I really hope these Video Blogs are useful, entertaining at times, and just a neat way of staying in touch with each other. My hope is to put out 1, 2, 3 a week. Depends on how busy I am in the shop and how many questions I have come my way, more work more questions = the more videos I will put out.
So , sit back an enjoy the first one. Short and Sweet. Little about my daughters new workbench and tool chest.
Also, remember to subscribe, share, follow in Facebook and Instagram. And if you have any questions shoot shoot shoot. A video response may be coming your way. Also, I may just be giving some tools away soon. Stay tuned for that. All links are on the right side of the page.
OK. This project started with a problem, exploded with an epiphany, and ended in one of the simplest solutions known to man. And though these two boards may not change your life, they will have an impact on mine, and really that's all that matters.
Yesterday I was working in my shop and again found myself surrounded by sawbenches. Really there are just two, but every time I turn around one of them is in my way. Why two? Long boards, that's the only reason. I need two so that when I am cutting long boards I have something to support the other end. I ended up with two after becoming unhappy with my first one and decided to build the Split-Top Sawbench. YouTube video on that HERE.
This issue got me thinking. What other options are out there? I could make one of those hurdle things, but that takes up too much room. I could build my daughter a new workbench the same height as my sawbench and use that when I needed to. That's too much work.
What can I make that will take up the least amount of room, only come out when I need it, and will do the job every time?
Then BAM! it hit me. Two boards. One wide enough to support what I am sawing, and one heavy enough to support and balance the other. It all came to me at once. Now, I know that I may not have invented this, maybe I got lucky and I did, but I know I haven't seen this before. So, for me in my little world, I invented the Sawbench Helper. If you find a source for something like this let me know, I would love to see it.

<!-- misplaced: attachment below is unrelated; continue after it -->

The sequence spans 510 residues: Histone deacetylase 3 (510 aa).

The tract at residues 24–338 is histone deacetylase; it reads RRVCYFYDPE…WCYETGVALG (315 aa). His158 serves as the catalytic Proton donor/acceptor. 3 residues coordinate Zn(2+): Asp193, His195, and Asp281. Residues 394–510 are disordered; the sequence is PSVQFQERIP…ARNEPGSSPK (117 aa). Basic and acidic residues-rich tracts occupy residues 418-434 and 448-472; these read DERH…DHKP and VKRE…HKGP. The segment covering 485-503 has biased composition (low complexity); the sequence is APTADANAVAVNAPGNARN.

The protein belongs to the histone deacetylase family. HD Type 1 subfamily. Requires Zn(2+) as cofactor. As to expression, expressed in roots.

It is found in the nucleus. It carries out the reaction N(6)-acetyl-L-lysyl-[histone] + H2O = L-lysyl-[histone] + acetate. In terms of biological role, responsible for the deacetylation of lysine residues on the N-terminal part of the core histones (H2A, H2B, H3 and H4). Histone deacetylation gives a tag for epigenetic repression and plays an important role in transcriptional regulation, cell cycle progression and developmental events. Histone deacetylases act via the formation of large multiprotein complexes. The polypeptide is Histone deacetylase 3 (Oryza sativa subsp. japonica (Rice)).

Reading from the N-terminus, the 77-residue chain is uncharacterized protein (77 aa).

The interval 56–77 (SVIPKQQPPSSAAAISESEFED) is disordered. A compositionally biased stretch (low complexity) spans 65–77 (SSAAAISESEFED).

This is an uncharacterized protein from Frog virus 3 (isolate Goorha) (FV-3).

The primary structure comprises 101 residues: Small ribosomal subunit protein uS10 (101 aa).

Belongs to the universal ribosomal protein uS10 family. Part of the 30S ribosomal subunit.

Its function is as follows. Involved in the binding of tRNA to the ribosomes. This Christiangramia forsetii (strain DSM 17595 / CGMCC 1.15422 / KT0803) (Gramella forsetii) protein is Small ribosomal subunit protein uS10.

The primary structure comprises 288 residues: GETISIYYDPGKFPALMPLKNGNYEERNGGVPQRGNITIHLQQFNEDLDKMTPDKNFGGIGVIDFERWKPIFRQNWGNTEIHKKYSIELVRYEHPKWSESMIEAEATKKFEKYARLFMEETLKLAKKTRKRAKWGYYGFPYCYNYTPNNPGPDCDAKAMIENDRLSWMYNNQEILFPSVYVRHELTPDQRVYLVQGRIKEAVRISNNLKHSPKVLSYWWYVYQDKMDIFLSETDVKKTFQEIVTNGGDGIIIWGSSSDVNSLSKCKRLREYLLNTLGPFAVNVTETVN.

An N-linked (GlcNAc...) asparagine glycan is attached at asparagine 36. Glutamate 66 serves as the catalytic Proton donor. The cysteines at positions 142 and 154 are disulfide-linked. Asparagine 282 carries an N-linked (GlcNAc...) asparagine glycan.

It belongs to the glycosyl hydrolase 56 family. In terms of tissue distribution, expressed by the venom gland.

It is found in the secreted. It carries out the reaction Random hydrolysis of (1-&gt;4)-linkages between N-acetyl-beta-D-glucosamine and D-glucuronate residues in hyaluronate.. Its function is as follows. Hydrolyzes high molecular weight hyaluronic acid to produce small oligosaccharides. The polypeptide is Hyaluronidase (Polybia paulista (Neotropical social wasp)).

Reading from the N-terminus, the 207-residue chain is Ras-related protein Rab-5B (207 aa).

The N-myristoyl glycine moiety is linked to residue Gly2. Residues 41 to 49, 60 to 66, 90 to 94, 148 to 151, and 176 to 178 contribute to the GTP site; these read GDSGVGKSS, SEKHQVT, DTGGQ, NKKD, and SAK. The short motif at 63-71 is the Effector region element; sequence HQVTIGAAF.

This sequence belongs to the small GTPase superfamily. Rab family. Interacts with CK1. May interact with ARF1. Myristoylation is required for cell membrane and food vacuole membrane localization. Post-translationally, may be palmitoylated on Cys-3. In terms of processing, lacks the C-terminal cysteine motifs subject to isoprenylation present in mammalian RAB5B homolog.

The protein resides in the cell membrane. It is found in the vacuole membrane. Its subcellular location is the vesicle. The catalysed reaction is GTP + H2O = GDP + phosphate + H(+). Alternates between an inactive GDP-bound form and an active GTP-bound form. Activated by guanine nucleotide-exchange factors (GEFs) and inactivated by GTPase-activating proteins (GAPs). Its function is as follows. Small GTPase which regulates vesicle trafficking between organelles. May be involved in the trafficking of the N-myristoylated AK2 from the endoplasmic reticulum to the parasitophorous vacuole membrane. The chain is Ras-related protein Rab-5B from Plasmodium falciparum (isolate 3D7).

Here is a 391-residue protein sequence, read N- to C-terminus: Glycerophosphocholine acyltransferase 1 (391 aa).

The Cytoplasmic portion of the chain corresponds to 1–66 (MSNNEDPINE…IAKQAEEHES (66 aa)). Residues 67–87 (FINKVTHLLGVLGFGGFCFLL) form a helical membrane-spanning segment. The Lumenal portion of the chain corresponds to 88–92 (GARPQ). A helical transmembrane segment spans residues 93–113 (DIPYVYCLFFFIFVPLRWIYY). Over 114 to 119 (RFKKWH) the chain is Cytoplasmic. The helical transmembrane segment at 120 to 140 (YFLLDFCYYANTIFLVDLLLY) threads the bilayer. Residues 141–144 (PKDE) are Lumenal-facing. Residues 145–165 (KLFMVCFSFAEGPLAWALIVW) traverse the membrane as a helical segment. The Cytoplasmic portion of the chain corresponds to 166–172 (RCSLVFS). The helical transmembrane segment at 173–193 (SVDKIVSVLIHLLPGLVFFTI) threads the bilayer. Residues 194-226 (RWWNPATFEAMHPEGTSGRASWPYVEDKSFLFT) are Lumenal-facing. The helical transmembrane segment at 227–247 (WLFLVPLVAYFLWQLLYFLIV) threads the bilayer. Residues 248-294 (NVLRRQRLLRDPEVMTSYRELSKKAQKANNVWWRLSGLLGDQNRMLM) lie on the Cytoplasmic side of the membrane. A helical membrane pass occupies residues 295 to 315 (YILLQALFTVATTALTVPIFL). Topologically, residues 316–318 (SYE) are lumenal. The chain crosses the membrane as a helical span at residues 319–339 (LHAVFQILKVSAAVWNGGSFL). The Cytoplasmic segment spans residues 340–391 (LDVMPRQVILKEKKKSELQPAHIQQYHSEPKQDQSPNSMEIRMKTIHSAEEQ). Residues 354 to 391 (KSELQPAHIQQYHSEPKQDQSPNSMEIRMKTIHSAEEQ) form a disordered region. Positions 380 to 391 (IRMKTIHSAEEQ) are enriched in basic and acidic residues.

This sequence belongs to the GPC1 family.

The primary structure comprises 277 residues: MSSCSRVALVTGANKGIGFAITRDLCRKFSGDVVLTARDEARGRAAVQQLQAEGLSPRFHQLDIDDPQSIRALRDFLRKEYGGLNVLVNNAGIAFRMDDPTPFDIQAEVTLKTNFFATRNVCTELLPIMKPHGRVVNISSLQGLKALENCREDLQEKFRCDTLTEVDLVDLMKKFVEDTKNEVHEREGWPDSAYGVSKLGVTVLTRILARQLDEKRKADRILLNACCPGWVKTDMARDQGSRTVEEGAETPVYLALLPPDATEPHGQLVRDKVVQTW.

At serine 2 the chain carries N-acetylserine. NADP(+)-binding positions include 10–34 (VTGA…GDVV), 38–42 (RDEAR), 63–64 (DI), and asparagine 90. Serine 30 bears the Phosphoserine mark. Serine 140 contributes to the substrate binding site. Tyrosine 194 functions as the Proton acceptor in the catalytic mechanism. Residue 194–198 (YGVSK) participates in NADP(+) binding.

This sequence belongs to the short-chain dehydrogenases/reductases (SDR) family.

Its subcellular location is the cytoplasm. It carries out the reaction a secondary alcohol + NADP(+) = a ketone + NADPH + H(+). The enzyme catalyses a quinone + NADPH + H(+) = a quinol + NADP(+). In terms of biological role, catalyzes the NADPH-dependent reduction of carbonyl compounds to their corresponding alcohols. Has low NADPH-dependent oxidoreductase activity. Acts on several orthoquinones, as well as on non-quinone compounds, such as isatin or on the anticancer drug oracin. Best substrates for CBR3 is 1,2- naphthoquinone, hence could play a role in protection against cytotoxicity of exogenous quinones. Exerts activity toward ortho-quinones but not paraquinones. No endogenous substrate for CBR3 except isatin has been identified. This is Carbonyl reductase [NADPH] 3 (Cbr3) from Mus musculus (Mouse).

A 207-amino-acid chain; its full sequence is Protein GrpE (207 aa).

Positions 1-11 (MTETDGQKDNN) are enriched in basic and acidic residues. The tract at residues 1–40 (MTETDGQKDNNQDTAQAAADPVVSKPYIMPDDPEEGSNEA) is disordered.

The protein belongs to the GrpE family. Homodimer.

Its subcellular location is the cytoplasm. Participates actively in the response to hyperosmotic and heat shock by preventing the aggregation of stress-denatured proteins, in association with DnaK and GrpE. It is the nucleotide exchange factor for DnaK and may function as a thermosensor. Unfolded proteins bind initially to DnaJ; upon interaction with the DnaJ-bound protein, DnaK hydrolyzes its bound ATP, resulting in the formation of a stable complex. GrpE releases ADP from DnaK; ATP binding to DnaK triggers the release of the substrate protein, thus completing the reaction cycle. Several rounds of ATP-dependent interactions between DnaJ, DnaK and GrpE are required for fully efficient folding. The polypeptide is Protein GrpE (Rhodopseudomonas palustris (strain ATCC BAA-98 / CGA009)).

It is as simple as it looks, and was made from a couple of scraps I had laying around.
One 3/4" piece of pine, 11" wide, and as tall as my sawbench. The top edge has been rounded over to protect project material. And one piece of White Oak, 21" long, 2 1/4" tall, and 1 1/2" wide.
The real key is the joint, a simple bridle joint.
The bridle joint is a strong joint that helps this little guy stand up, stay rigid, and slide together and apart for storage. Once I drill a hole in each piece I can simply hang each piece on the wall and pull it down when needed.
The bridle joint in the Oak is 3/4" wide to match the Pine, side dados are 1/8" deep, and the top is chopped in 3/4 of an inch. I started with the 3/4" deep notch and then finished out the two dados with a chisel. This is enough material to lock the two pieces together and provide me with a stable and sturdy support. Start with the bridle joint and then cut the Pine board to fit. It should be a good friction fit, enough to stay together, but not so much the Pine splits. Leave the Pine long until the joint is good, just in case you have to go at it a couple times. Another tip is to make the joint just a hair narrower than 3/4" and plane the Pine to fit in that direction as well.
In the end, the stupid thing really works. It has obviously not had months of trial use, but it is simple enough I think it will work for a good long time. Goes together quick and easy and takes up very little room in the shop. Try it out for yourself, everyone needs a little help from time to time.
This week I discuss handsaws a little and share with you my thought on the PAX line of handsaws. There are a few places to find these saws. Here are a few links. Not all suppliers have the same saws. So, I advise you to check them all out. Have fun.
Tools For Working Wood
Thomas Flinn & Co.
The Best Things
One thing that I missed in the video that I must mention has to do with the tooth line of the PAX saws. They are breasted.
This means that the tooth line has a curve to it, like the belly seen on two man cross cut saws. The idea is that a breasted saw will have less friction in the cut by allowing the teeth to clear the cut faster. It is difficult to feel a major change in the performance of a breasted vs. flat tooth line, but I can say that the PAX saws do flow through the cut very well. So, maybe it does help out.